Shortly after the World Trade Organization approved $1.01 billion in trade retaliation for Canada and Mexico on the U.S. in response to Country-of-Origin Labeling, ag groups opposing COOL said Congress must act quickly to address the issue before the economy is harmed.
"Today's announcement signals that we have run out of time on this issue," said the COOL Reform Coalition, a collection of opposing groups. "Retaliation could start within days, posing a very real threat to our economy and thousands of American jobs. Unless Congress acts now, companies that export to our two largest trading partners are in jeopardy of losing significant market share that will be difficult to regain."
The WTO announcement is the culmination of several years of disagreements between Canada, Mexico and the U.S. over COOL, which requires meat to be labeled with the country where the animal from which it was derived was born, raised and harvested.
COOL also applies to fish, shellfish, fresh and frozen fruits and vegetables and certain nuts. Canada and Mexico have fought against the policy on the grounds that it is a technical barrier to trade. Many U.S. groups also are in favor of repeal, citing potential damage to trading relationships with Canada and Mexico and depressed economic returns due to the tariffs.
In July, competing solutions from two groups of Senators suggested both voluntary labeling and full repeal approaches, though neither was approved by the full Senate. The House of Representatives, however, already has voted to repeal COOL, hoping to avoid retaliation.
The move pleased Canada's leadership, which released a statement Monday suggesting that if the Senate is to follow suit, retaliation can still be avoided. According to National Cattlemen's Beef Association Vice President of Government Affairs Colin Woodall, it will take about 10 days to implement the tariffs.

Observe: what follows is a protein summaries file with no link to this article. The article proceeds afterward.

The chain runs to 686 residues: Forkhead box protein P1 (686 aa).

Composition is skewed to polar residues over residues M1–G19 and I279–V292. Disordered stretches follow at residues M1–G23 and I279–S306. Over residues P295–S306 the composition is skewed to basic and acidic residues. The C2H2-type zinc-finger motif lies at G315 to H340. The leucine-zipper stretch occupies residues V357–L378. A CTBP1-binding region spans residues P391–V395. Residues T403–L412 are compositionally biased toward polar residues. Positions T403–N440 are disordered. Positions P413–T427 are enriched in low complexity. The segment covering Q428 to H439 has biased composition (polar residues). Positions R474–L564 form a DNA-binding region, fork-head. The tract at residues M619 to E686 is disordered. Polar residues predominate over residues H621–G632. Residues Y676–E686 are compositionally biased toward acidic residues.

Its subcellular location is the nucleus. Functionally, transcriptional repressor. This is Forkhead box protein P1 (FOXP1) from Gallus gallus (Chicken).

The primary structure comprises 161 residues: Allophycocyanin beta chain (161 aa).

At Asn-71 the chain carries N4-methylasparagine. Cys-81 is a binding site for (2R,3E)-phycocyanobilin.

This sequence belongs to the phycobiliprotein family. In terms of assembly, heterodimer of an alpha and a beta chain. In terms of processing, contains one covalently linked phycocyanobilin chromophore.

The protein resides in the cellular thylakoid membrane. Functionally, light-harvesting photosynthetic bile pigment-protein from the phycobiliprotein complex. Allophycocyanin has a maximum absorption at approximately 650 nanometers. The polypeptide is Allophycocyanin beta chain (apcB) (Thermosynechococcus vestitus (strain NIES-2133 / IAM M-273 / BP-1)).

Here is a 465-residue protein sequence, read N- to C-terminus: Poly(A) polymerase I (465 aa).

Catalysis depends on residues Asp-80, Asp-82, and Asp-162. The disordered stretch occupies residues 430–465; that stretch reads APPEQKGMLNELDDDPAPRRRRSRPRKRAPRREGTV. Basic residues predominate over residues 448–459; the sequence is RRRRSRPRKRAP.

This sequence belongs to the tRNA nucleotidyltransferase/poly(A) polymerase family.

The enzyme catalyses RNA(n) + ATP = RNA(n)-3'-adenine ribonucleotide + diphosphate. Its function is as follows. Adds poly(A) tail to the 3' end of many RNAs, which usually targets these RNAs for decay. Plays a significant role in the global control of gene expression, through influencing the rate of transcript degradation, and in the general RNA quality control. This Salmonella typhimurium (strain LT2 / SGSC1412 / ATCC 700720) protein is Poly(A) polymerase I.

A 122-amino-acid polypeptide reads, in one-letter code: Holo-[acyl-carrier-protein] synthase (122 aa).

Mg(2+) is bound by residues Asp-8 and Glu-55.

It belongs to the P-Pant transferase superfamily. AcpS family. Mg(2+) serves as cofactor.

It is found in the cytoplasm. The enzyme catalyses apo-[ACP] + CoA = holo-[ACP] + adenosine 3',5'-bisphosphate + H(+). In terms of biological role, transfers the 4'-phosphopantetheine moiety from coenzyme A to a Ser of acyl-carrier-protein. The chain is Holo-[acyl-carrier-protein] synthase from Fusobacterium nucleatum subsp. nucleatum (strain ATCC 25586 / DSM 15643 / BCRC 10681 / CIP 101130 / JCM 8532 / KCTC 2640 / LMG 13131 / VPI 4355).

"If the Senate does not act, U.S. beef exports will face a 100% tariff in these [Canada and Mexico], severely diminishing about $2 billion of beef exports annually," added NCBA President Philip Ellis.
Despite the position of anti-COOL groups, two ag groups remain in support of COOL on the basis that it provides additional information for consumers.
Not all opposition
National Farmers Union President Roger Johnson said the WTO decision is a "symptom of the inefficiencies and ineffectiveness of the WTO.
"Time and again the WTO process has undermined U.S. sovereignty and the right of American consumers to know the origin of their food," he said. "Congress now only has one clear path forward for ensuring U.S. regulations are in compliance with the WTO while preserving a meat label with integrity, and that solution is voluntary COOL."
Another beef group, the U.S. Cattlemen's Association, cited the decrease of about $2 billion from the tariff amount Canada and Mexico originally asked for several months ago.
"The new figure of $1.01 billion still falls short of providing an accurate representation of the actual 'harm'
to Mexico and Canada via COOL;" USCA President Danni Beer said, "especially given the stable and even increased beef imports from Canada to the U.S.
"While still an inaccurate representation of the market, today’s announcement and reduction of initially inflated figures provides a starting point for discussions."